The family of Cayetano and Catalina (Perrotin) Huesca. Perote, Veracruz, mid-1937. Cayetano died later that year.


About six months after Cayetano and Catalina’s youngest child,
Edilberto, was born in Perote in 1937, Cayetano fell ill with pneumonia. The family decided it was time to move again, this time to Mexico City, where Cayetano entered the Sanatorio Espanol, or the Spanish Hospital. But the treatment of the day was futile, and he died on September 11, 1937. He was 50 years old. He is buried in Mexico City with his wife, Catalina, and three of their children, Enrique, Mario, and Victoria.

Many years after his father’s death, my own father visited a friend at the railroad workers’ union hall in Mexico City. Recognizing his name, the receptionist asked him if he was the son of Cayetano Huesca. When my astonished father answered in the affirmative, the excited clerk led my father to a large hall, where he found his father’s name engraved on a plaque honoring the work he had done to defend the union.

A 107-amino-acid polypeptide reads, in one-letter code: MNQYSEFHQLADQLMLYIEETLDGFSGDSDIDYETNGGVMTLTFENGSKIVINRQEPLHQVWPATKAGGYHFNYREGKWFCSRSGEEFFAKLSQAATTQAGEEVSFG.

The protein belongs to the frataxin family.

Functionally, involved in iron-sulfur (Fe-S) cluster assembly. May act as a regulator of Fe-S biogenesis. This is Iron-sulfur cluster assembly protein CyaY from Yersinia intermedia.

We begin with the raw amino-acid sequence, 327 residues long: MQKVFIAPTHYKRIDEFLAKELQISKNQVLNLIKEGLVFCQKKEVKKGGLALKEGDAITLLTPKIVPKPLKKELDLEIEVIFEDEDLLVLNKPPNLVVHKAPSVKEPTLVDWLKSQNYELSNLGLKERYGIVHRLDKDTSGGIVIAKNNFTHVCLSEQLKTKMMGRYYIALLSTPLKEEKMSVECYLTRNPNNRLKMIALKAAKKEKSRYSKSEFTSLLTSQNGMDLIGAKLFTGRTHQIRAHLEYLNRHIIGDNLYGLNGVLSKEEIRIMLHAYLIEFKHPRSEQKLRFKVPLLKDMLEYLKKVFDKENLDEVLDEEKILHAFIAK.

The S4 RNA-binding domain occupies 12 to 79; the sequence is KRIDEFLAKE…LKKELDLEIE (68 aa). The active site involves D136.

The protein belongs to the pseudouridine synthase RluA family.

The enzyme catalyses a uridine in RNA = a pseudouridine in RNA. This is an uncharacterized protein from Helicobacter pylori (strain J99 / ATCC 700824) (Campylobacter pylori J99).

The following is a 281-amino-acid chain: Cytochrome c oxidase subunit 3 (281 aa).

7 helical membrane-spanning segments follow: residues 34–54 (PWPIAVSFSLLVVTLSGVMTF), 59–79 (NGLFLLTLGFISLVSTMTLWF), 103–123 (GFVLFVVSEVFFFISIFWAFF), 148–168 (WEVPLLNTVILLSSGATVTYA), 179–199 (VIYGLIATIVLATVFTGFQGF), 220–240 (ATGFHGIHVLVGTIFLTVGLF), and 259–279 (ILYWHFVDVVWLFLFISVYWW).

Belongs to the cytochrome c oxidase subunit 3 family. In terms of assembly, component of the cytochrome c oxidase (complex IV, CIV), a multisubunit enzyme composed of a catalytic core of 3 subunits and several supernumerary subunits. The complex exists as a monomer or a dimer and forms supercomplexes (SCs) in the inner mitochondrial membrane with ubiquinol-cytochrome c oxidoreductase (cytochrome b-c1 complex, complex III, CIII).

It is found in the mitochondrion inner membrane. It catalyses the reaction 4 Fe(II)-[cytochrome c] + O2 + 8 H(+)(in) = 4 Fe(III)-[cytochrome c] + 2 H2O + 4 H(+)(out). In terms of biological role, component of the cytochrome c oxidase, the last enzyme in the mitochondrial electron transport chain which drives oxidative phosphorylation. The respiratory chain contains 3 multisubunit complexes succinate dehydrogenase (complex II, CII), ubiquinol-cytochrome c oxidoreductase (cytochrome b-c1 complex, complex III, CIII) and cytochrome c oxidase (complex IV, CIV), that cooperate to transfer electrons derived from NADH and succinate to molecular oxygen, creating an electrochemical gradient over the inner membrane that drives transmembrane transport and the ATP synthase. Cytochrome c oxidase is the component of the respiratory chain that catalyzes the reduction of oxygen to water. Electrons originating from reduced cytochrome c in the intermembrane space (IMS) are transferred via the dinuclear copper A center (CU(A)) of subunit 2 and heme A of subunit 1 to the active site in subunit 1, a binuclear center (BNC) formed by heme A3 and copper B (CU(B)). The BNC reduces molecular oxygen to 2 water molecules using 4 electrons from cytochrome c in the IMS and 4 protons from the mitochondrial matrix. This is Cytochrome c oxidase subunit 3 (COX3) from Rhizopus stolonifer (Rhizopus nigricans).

Cayetano Huesca’s legacy of devotion, fairness, loyalty and hard work live on today through his children, his grandchildren, and his great-grandchildren, who surely have honored his memory by living lives of integrity, generosity, and charity.